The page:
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Alison Bennington reacting to the news that she has been elected to Antrim and Newtownabbey Borough Council. PA Wire/PA Images
Uk local elections

Alison Bennington becomes DUP's first openly gay candidate to be elected

Arlene Foster has said Bennington’s election doesn’t mean there will be a shift in the party’s policy on same-sex marriage.

THE DEMOCRATIC UNIONIST Party’s first openly gay candidate has been elected to Antrim and Newtownabbey Borough Council.

Alison Bennington received 856 first preference votes and was elected after the sixth count in the Northern Ireland local elections. 

The DUP has openly spoken out against same-sex marriage but claims it is not anti-LGBT+. 

Speaking to IrishNews, DUP leader Arlene Foster said she was not going to discriminate against someone because of their background and believed there had been some conflation between Bennington’s sexuality and her party’s policy on same-sex marriage. 

“The two should not be seen as coming together because Alison signed up to the policies that we stand on, and we stand as you know on the policy that marriage is between a man and a woman.”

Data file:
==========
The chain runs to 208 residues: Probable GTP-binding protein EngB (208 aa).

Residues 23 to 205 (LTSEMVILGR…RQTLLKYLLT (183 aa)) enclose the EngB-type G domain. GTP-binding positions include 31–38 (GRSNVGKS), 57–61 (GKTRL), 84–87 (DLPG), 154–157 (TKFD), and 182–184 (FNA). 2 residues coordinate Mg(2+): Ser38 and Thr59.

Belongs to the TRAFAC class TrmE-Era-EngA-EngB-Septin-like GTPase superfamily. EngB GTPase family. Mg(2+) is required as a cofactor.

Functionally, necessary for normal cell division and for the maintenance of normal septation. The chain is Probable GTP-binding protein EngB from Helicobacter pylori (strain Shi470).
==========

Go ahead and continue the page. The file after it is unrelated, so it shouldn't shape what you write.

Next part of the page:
Foster added that Bennington signed up to the party because she knew that the DUP was “the best vehicle to support the Union”. 

Before her election, Bennington had previously told IrishNews: “I regard my private and family life as a matter for myself in the same way as everyone else.”

In 2015, the DUP blocked a vote in favour of legalising same-sex marriage in the North in 2015, despite it being supported by a majority of the Stormont assembly.

Earlier this year, a bill calling for same-sex marriage to be legalised in Northern Ireland has passed its first parliamentary stage in the House of Lords.

The decision on whether to legalise same-sex marriage in Northern Ireland would normally be decided by the Northern Ireland Assembly in Stormont, however that collapsed over a year ago.

In 2018, Arlene Foster became the first DUP leader to attend an LGBT event as she spoke at a PinkNews event in Stormont. While the DUP has blocked marriage equality, Foster said that didn’t mean she didn’t respect LGBT people.

Northern Ireland remains the only part of the UK where same-sex marriage is still banned. It was legalised in England and Wales in July 2013, and Scotland in February 2014.

The issue of marriage equality has been a central sticking point in the talks to restore power-sharing in Stormont, with Sinn Féin calling for it to be legalised and DUP strongly opposed.

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